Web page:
Dionysius’ original task was to calculate an Easter table. In the Julian calendar, the dates for Easter repeat every 532 years. The first year in Dionysius’ Easter tables is C.E. 532. Is it a coincidence that the number 532 appears twice here? Or did Dionysius perhaps fix Jesus’ birthyear so that his own Easter tables would start exactly at the beginning of the second Easter cycle after Jesus’ birth?
Was Jesus born in the year 0?
There are two reasons for this:
There is no year 0.
Jesus was born before 4 B.C.E.
The concept of a year “zero” is a modern myth (but a very popular one). In our calendar, C.E. 1 follows immediately after 1 B.C.E. with no intervening year zero. So a person who was born in 10 B.C.E. and died in C.E. 10, would have died at the age of 19, not 20.
Furthermore, as described in section 2.14, our year reckoning was established by Dionysius Exiguus in the 6th century. Dionysius let the year C.E. 1 start one week after what he believed to be Jesus’ birthday. But Dionysius’ calculations were wrong. The Gospel of Matthew tells us that Jesus was born under the reign of king Herod the Great, who died in 4 B.C.E.. It is likely that Jesus was actually born around 7 B.C.E.. The date of his birth is unknown; it may or may not be 25 December.
Why do the 9th thru 12th months have names that mean 7th, 8th, 9th and 10th?
September through December were the seventh through tenth months of a calendar used by the first Romans. Ancient historian and Greek biographer Plutarch, wrote in C.E. 75, about how they became displaced to two positions higher than their names would indicate.
Why does February have only 28 days?
January and February both date from about the time of Rome’s founding. They were added to a calendar that had been divided into ten month-like periods whose lengths varied from 20 to 35 or more days. A winter season was not included, so those period lengths are believed to have been intended to reflect growth stages of crops and cattle.
When introduced, January was given 29 days and put at the beginning of the calendar year. February was given 23 days and put at the end. Then, for an undetermined period shortly after Rome’s founding, months were said to have begun when a new moon was first sighted. At some later time, month lengths were separated from lunations and again became fixed. At that time, February’s original length was extended by five days which gave it a total of 28.
6 Things You May Not Know About the Gregorian Calendar
1. The original goal of the Gregorian calendar was to change the date of Easter.
In 1582, when Pope Gregory XIII introduced his Gregorian calendar, Europe adhered to the Julian calendar, first implemented by Julius Caesar in 46 B.C. Since the Roman emperor’s system miscalculated the length of the solar year by 11 minutes, the calendar had since fallen out of sync with the seasons. This concerned Gregory because it meant that Easter, traditionally observed on March 21, fell further away from the spring equinox with each passing year.
2. Leap years don’t really occur every four years in the Gregorian calendar.
The Julian calendar included an extra day in February every four years. But Aloysus Lilius, the Italian scientist who developed the system Pope Gregory would unveil in 1582, realized that the addition of so many days made the calendar slightly too long. He devised a variation that adds leap days in years divisible by four, unless the year is also divisible by 100. If the year is also divisible by 400, a leap day is added regardless. While this formula may sound confusing, it did resolve the lag created by Caesar’s earlier scheme—almost.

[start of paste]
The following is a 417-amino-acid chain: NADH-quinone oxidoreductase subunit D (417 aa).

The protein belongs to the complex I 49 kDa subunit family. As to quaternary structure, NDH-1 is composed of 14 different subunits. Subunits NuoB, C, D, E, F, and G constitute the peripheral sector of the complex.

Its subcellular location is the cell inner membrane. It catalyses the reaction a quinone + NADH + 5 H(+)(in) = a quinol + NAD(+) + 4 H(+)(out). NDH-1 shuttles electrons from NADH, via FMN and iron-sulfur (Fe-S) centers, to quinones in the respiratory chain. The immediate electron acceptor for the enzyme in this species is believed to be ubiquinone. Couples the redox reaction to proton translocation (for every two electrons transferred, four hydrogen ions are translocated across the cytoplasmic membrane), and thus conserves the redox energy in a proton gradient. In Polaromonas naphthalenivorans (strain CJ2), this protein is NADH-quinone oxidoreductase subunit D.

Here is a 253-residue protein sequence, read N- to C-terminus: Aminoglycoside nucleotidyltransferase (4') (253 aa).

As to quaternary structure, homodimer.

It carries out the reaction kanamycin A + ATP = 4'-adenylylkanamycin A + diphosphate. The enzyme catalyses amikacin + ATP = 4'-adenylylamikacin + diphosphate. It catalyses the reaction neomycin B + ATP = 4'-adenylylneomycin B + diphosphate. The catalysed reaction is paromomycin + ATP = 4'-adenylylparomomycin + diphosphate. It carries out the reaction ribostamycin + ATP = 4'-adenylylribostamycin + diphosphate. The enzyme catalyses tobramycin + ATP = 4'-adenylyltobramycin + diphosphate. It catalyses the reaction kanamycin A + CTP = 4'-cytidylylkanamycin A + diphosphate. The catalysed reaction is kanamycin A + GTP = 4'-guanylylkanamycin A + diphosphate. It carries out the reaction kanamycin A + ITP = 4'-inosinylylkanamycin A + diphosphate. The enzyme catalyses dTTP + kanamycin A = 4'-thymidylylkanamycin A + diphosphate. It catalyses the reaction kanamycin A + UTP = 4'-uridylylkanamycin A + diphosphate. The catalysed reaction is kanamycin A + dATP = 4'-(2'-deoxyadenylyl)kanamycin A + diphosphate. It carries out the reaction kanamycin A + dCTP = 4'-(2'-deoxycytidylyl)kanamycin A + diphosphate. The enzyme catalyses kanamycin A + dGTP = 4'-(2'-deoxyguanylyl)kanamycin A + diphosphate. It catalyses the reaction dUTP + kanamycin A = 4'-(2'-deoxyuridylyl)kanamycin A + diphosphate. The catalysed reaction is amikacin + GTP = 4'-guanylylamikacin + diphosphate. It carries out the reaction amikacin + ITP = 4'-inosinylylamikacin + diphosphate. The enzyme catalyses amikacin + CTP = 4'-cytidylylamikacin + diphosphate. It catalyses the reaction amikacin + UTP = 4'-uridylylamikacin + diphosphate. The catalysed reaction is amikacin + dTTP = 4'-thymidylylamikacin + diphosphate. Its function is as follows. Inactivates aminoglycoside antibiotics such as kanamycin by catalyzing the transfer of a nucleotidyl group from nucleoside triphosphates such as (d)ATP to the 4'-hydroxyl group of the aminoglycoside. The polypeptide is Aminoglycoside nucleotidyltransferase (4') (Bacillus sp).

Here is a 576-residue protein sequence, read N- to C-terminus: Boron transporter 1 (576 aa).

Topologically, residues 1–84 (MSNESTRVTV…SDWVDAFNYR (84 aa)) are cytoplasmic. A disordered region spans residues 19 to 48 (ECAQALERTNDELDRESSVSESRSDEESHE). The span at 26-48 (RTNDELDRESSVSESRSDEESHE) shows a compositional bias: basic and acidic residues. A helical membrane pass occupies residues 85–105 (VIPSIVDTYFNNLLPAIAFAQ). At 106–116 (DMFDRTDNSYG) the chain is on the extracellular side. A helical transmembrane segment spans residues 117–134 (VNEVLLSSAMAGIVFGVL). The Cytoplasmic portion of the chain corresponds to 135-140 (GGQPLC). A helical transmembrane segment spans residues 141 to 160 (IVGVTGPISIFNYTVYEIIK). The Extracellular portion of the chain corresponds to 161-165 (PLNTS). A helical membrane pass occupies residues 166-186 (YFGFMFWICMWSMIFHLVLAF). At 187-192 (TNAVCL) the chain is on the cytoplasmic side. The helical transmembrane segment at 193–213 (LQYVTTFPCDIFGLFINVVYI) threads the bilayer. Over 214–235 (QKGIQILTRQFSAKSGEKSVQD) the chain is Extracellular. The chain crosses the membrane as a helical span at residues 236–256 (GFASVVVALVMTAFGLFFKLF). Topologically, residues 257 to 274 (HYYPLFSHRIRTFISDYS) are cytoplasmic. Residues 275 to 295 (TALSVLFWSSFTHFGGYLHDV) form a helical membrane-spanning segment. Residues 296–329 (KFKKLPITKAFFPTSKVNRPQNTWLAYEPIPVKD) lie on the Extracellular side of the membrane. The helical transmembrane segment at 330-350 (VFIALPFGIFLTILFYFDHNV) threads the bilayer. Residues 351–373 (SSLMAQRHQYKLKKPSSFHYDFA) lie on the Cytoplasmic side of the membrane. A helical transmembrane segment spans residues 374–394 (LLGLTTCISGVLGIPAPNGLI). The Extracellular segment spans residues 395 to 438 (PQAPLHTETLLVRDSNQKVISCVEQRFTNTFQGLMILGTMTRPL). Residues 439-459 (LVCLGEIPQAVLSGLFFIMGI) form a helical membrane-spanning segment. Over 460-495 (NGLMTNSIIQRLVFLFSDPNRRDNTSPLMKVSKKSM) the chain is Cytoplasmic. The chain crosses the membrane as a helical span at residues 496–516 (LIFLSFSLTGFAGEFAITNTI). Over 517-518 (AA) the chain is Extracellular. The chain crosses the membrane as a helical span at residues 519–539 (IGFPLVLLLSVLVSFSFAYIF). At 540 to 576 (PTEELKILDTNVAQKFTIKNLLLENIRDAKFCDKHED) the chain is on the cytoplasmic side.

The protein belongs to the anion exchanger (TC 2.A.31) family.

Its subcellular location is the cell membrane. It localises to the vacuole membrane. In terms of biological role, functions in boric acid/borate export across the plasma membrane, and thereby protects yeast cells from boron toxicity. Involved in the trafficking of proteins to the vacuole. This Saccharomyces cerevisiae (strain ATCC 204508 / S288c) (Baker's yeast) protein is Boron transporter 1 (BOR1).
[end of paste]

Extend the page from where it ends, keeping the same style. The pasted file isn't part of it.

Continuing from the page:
3. The Gregorian calendar differs from the solar year by 26 seconds per year.
Despite Lilius’ ingenious method for syncing the calendar with the seasons, his system is still off by 26 seconds. As a result, in the years since Gregory introduced his calendar in 1582, a discrepancy of several hours has arisen. By the year 4909, the Gregorian calendar will be a full day ahead of the solar year.
4. Some Protestants viewed the Gregorian calendar as a Catholic plot.
Though Pope Gregory’s papal bull reforming the calendar had no power beyond the Catholic Church, Catholic countries—including Spain, Portugal and Italy—swiftly adopted the new system for their civil affairs. European Protestants, however, largely rejected the change because of its ties to the papacy, fearing it was an attempt to silence their movement. It wasn’t until 1700 that Protestant Germany switched over, and England held out until 1752. Orthodox countries clung to the Julian calendar until even later, and their national churches have never embraced Gregory’s reforms.
5. Britain’s adoption of the Gregorian calendar sparked riots and protest—maybe.
According to some accounts, English citizens did not react kindly after an act of Parliament advanced the calendar overnight from September 2 to September 14, 1752. Rioters supposedly took to the streets, demanding that the government “give us our 11 days.” However, most historians now believe that these protests never occurred or were greatly exaggerated. On the other side of the Atlantic, meanwhile, Benjamin Franklin welcomed the change, writing, “It is pleasant for an old man to be able to go to bed on September 2, and not have to get up until September 14.”
6. Before the Gregorian calendar’s adoption, the English new year began on March 25, or Lady Day.
Julius Caesar’s calendar reform of 46 B.C. instituted January 1 as the first of the year. During the Middle Ages, however, European countries replaced it with days that carried greater religious significance, such as December 25 (the anniversary of Jesus’ birth) and March 25 (the Feast of the Annunciation). The latter, known as Lady Day because it celebrates the Virgin Mary, marked the beginning of the year in Britain until January 1, 1752.